most. A number of motherboards have NICs that are served by a single PCIe
x1 link.
Post by Mohit Anchlia
Thanks for your help that led me to this path. Another question I had
was when creating mdadm RAID does it make sense to use multipathing?
Well, for a shared backend over a fabric, I'd say possibly. For an internal
connected set, I'd say no. Given what you are doing with Gluster, I'd say
that the additional expense/pain of setting up a multipath scenario probably
isn't worth it.
Gluster lets you get many of these benefits at a higher level in the stack.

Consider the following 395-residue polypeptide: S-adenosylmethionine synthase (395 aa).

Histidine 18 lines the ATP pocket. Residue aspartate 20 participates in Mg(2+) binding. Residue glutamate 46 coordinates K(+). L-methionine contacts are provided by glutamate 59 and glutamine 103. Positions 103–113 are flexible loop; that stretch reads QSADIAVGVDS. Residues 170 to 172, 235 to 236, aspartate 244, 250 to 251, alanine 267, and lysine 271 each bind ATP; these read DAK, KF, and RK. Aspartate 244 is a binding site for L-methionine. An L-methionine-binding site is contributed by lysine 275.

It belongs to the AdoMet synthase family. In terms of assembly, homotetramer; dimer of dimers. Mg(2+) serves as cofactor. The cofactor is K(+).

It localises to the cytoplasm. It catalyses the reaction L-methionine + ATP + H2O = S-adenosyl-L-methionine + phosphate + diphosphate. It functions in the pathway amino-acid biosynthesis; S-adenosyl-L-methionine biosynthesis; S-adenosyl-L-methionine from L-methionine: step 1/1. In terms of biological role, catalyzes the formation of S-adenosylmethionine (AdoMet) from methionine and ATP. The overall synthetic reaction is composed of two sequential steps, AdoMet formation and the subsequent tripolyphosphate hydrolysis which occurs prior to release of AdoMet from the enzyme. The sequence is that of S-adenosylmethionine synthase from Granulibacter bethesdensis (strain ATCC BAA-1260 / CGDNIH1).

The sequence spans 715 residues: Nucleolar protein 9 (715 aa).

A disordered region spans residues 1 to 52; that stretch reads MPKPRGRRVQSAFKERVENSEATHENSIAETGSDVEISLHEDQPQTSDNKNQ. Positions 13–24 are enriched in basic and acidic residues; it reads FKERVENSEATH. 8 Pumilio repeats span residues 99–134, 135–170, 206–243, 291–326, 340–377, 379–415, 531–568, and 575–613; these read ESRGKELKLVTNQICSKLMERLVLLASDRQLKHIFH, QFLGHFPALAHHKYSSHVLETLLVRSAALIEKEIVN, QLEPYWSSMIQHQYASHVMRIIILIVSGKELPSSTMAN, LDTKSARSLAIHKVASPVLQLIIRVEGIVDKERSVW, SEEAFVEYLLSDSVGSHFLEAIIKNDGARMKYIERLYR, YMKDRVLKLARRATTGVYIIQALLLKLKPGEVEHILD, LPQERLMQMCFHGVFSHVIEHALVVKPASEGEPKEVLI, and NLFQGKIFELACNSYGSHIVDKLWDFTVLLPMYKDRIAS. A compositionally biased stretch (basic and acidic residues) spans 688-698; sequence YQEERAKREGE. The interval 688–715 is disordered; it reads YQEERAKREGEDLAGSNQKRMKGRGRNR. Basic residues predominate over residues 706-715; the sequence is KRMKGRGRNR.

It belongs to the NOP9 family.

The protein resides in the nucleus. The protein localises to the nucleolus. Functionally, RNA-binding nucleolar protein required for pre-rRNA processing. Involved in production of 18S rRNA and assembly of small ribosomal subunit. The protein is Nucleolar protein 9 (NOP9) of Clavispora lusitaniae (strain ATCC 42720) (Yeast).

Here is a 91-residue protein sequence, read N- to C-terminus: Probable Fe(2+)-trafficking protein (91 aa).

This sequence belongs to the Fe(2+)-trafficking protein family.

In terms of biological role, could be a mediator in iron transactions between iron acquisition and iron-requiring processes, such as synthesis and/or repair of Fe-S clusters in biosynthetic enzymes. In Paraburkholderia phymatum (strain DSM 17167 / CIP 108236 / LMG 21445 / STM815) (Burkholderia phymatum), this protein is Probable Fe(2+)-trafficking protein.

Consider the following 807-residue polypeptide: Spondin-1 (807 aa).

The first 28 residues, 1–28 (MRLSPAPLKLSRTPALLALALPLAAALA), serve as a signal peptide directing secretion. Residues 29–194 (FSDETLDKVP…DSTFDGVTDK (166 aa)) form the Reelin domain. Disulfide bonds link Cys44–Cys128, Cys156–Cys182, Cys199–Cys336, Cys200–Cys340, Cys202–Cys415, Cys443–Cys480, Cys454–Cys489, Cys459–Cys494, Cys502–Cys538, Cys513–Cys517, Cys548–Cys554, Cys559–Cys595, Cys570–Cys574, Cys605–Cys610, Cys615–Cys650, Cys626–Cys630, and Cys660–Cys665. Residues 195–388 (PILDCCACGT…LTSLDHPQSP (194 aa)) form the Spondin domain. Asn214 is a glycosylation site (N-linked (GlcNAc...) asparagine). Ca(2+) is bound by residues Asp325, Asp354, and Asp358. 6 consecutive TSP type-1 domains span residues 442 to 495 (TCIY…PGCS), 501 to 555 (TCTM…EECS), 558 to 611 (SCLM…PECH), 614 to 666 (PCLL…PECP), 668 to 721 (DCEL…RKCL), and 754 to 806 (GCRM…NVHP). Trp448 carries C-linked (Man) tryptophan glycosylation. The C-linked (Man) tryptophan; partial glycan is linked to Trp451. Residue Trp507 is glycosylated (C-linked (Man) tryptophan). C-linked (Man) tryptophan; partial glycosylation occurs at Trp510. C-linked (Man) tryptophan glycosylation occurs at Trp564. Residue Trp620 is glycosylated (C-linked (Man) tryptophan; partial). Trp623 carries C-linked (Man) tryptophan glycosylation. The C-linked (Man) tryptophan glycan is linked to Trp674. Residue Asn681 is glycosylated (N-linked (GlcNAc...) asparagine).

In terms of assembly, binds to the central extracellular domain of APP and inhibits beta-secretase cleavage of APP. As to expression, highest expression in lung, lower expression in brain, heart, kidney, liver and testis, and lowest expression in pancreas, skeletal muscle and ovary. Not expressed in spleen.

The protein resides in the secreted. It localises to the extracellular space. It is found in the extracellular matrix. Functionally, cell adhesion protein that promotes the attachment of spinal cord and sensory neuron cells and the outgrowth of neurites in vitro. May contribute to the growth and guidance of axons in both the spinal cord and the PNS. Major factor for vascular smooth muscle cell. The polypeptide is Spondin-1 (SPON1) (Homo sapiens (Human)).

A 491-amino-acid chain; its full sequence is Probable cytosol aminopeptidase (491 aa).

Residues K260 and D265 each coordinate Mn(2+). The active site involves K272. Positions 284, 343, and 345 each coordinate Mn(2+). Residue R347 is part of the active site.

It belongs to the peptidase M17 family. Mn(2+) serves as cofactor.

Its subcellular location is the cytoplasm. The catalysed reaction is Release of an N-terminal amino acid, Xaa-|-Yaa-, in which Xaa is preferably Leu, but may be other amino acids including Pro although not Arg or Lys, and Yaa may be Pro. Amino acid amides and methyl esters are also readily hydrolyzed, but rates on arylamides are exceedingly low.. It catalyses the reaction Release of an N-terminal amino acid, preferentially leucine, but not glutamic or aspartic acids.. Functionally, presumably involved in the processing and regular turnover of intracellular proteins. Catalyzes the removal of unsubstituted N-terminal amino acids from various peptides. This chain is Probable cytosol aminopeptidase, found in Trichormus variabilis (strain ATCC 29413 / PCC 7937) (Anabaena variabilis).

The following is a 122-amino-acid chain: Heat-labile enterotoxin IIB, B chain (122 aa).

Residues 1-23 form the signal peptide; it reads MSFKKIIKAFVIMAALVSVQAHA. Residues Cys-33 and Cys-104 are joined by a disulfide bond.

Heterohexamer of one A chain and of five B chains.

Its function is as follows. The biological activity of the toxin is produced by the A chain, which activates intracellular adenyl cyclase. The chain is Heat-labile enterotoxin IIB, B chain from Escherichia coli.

Which to a degree, and in some use cases, obviates the need for
multipathing at a lower level. I'd still suggest real RAID at the lower
level (RAID6, and sometimes RAID10 make the most sense) for the backing
store.
--
Joseph Landman, Ph.D
Founder and CEO
Scalable Informatics, Inc.
web : http://scalableinformatics.com
http://scalableinformatics.com/sicluster
phone: +1 734 786 8423 x121
fax : +1 866 888 3112
cell : +1 734 612 4615
--
Joseph Landman, Ph.D
Founder and CEO
Scalable Informatics, Inc.
web : http://scalableinformatics.com
http://scalableinformatics.com/sicluster
phone: +1 734 786 8423 x121
fax : +1 866 888 3112
cell : +1 734 612 4615
_______________________________________________
Gluster-users mailing list
http://gluster.org/cgi-bin/mailman/listinfo/gluster-users